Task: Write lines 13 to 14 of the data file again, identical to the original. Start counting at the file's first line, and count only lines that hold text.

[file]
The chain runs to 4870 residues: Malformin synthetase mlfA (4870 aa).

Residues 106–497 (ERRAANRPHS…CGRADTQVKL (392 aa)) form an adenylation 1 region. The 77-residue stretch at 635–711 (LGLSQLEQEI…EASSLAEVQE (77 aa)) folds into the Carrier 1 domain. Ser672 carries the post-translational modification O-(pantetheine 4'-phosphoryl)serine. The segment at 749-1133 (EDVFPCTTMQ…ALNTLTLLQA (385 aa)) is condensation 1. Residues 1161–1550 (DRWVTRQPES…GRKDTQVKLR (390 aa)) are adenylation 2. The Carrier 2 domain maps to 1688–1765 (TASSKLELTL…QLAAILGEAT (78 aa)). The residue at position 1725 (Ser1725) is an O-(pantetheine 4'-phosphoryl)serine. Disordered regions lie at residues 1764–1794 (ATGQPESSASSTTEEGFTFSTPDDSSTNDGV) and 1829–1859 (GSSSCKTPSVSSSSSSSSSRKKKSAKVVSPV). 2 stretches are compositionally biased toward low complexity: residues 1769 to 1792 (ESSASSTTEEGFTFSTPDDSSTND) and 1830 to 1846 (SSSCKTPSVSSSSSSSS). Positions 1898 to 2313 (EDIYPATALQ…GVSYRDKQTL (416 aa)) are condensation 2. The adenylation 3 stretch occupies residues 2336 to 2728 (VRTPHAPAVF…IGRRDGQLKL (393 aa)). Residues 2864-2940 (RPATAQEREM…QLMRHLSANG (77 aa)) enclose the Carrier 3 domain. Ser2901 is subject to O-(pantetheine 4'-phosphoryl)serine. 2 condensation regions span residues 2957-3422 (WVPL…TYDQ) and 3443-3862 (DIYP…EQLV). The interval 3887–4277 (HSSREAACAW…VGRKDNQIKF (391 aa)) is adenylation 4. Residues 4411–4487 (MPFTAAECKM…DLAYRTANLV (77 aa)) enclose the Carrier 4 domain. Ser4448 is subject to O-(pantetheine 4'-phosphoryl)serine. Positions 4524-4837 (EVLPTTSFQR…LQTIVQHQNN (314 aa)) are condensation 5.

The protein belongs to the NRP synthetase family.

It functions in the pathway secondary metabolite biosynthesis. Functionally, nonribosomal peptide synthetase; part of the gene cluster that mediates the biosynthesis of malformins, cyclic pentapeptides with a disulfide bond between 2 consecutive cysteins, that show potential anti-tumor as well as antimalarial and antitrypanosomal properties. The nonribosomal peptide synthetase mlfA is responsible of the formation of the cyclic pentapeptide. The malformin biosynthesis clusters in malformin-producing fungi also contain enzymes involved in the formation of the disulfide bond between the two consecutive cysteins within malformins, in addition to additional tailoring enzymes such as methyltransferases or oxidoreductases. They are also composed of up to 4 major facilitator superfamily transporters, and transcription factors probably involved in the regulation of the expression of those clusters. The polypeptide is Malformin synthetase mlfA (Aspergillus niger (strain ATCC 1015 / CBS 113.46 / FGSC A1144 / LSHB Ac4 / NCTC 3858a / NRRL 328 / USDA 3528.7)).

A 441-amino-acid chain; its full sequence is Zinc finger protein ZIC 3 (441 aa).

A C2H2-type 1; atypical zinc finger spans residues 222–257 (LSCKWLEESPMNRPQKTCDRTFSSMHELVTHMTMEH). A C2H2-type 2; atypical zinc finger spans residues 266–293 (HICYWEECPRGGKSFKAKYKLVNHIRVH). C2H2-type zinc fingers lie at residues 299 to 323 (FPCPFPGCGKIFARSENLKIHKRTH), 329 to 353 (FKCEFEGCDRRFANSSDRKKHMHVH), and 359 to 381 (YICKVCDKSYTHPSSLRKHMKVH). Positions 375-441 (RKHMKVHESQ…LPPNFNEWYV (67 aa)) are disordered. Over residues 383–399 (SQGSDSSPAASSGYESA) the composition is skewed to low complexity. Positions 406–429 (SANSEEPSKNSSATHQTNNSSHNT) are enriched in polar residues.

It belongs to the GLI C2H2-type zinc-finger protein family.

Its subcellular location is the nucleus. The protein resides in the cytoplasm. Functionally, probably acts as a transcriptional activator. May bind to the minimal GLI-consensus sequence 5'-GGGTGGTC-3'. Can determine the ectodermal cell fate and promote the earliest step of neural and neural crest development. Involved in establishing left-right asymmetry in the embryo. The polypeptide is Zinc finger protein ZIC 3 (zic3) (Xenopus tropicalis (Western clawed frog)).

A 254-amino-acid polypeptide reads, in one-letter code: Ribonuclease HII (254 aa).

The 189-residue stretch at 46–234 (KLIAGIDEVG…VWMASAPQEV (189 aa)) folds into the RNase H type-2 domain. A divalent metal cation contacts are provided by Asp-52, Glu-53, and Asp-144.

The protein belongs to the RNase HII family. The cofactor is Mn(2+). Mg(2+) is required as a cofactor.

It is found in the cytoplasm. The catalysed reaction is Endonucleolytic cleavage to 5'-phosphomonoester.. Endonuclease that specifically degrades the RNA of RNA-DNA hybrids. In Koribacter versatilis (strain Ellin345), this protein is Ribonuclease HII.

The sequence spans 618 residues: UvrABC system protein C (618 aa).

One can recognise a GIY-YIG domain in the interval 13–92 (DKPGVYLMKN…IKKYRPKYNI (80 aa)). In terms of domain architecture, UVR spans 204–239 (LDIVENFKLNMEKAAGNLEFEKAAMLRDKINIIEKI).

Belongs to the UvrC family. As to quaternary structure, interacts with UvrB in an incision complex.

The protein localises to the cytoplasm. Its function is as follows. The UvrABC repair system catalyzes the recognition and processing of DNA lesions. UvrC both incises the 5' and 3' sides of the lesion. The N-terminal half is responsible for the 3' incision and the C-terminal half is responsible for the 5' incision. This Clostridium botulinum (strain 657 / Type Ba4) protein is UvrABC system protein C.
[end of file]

The sequence spans 618 residues: UvrABC system protein C (618 aa).

One can recognise a GIY-YIG domain in the interval 13–92 (DKPGVYLMKN…IKKYRPKYNI (80 aa)). In terms of domain architecture, UVR spans 204–239 (LDIVENFKLNMEKAAGNLEFEKAAMLRDKINIIEKI).